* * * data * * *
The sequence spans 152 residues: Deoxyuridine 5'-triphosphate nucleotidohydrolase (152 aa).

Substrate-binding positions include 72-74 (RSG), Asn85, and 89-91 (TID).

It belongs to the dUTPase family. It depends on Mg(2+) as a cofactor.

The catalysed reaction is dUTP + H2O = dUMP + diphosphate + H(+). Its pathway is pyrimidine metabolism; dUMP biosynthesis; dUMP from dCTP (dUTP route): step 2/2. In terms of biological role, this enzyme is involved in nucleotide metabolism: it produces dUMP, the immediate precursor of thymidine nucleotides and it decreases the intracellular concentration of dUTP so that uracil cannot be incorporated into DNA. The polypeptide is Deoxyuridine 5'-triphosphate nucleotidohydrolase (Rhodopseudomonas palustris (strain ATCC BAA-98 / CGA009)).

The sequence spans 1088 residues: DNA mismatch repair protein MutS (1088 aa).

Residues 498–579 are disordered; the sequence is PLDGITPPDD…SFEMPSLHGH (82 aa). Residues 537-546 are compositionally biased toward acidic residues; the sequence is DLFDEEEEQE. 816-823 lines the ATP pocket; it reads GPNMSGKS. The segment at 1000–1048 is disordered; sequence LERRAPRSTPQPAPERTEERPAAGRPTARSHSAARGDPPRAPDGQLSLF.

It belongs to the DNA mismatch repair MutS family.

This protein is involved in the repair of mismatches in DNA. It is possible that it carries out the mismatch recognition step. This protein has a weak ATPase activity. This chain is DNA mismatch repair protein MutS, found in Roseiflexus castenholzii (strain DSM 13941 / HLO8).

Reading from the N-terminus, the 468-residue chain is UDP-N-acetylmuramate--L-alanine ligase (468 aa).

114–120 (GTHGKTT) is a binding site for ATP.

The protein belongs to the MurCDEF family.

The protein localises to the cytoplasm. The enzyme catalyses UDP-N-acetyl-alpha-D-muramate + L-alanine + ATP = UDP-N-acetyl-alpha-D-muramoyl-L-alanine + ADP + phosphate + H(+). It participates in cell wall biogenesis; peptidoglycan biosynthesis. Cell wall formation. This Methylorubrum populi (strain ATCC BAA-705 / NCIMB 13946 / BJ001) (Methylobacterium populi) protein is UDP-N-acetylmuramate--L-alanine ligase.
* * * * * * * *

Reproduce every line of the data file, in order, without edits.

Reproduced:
The sequence spans 152 residues: Deoxyuridine 5'-triphosphate nucleotidohydrolase (152 aa).

Substrate-binding positions include 72-74 (RSG), Asn85, and 89-91 (TID).

It belongs to the dUTPase family. It depends on Mg(2+) as a cofactor.

The catalysed reaction is dUTP + H2O = dUMP + diphosphate + H(+). Its pathway is pyrimidine metabolism; dUMP biosynthesis; dUMP from dCTP (dUTP route): step 2/2. In terms of biological role, this enzyme is involved in nucleotide metabolism: it produces dUMP, the immediate precursor of thymidine nucleotides and it decreases the intracellular concentration of dUTP so that uracil cannot be incorporated into DNA. The polypeptide is Deoxyuridine 5'-triphosphate nucleotidohydrolase (Rhodopseudomonas palustris (strain ATCC BAA-98 / CGA009)).

The sequence spans 1088 residues: DNA mismatch repair protein MutS (1088 aa).

Residues 498–579 are disordered; the sequence is PLDGITPPDD…SFEMPSLHGH (82 aa). Residues 537-546 are compositionally biased toward acidic residues; the sequence is DLFDEEEEQE. 816-823 lines the ATP pocket; it reads GPNMSGKS. The segment at 1000–1048 is disordered; sequence LERRAPRSTPQPAPERTEERPAAGRPTARSHSAARGDPPRAPDGQLSLF.

It belongs to the DNA mismatch repair MutS family.

This protein is involved in the repair of mismatches in DNA. It is possible that it carries out the mismatch recognition step. This protein has a weak ATPase activity. This chain is DNA mismatch repair protein MutS, found in Roseiflexus castenholzii (strain DSM 13941 / HLO8).

Reading from the N-terminus, the 468-residue chain is UDP-N-acetylmuramate--L-alanine ligase (468 aa).

114–120 (GTHGKTT) is a binding site for ATP.

The protein belongs to the MurCDEF family.

The protein localises to the cytoplasm. The enzyme catalyses UDP-N-acetyl-alpha-D-muramate + L-alanine + ATP = UDP-N-acetyl-alpha-D-muramoyl-L-alanine + ADP + phosphate + H(+). It participates in cell wall biogenesis; peptidoglycan biosynthesis. Cell wall formation. This Methylorubrum populi (strain ATCC BAA-705 / NCIMB 13946 / BJ001) (Methylobacterium populi) protein is UDP-N-acetylmuramate--L-alanine ligase.